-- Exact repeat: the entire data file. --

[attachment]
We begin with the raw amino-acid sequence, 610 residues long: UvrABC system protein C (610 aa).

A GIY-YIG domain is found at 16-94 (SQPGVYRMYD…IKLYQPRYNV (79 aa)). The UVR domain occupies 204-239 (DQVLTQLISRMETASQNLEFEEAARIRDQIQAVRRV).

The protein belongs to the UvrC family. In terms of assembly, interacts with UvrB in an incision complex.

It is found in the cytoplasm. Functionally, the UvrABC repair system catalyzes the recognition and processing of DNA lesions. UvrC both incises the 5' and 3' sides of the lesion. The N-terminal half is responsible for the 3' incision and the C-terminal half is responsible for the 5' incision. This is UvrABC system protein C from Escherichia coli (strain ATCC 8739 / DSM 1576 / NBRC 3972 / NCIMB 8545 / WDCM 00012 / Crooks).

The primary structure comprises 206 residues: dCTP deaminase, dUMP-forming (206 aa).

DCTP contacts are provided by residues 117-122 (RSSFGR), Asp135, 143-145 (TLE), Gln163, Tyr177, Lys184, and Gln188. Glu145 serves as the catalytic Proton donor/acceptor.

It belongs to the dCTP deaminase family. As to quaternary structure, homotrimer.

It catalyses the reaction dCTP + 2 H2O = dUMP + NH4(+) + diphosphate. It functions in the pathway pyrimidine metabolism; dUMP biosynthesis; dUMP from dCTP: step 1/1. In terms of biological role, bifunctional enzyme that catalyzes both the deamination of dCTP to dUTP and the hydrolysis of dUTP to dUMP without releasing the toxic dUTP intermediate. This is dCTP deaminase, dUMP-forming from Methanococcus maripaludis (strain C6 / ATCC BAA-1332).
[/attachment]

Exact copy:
We begin with the raw amino-acid sequence, 610 residues long: UvrABC system protein C (610 aa).

A GIY-YIG domain is found at 16-94 (SQPGVYRMYD…IKLYQPRYNV (79 aa)). The UVR domain occupies 204-239 (DQVLTQLISRMETASQNLEFEEAARIRDQIQAVRRV).

The protein belongs to the UvrC family. In terms of assembly, interacts with UvrB in an incision complex.

It is found in the cytoplasm. Functionally, the UvrABC repair system catalyzes the recognition and processing of DNA lesions. UvrC both incises the 5' and 3' sides of the lesion. The N-terminal half is responsible for the 3' incision and the C-terminal half is responsible for the 5' incision. This is UvrABC system protein C from Escherichia coli (strain ATCC 8739 / DSM 1576 / NBRC 3972 / NCIMB 8545 / WDCM 00012 / Crooks).

The primary structure comprises 206 residues: dCTP deaminase, dUMP-forming (206 aa).

DCTP contacts are provided by residues 117-122 (RSSFGR), Asp135, 143-145 (TLE), Gln163, Tyr177, Lys184, and Gln188. Glu145 serves as the catalytic Proton donor/acceptor.

It belongs to the dCTP deaminase family. As to quaternary structure, homotrimer.

It catalyses the reaction dCTP + 2 H2O = dUMP + NH4(+) + diphosphate. It functions in the pathway pyrimidine metabolism; dUMP biosynthesis; dUMP from dCTP: step 1/1. In terms of biological role, bifunctional enzyme that catalyzes both the deamination of dCTP to dUTP and the hydrolysis of dUTP to dUMP without releasing the toxic dUTP intermediate. This is dCTP deaminase, dUMP-forming from Methanococcus maripaludis (strain C6 / ATCC BAA-1332).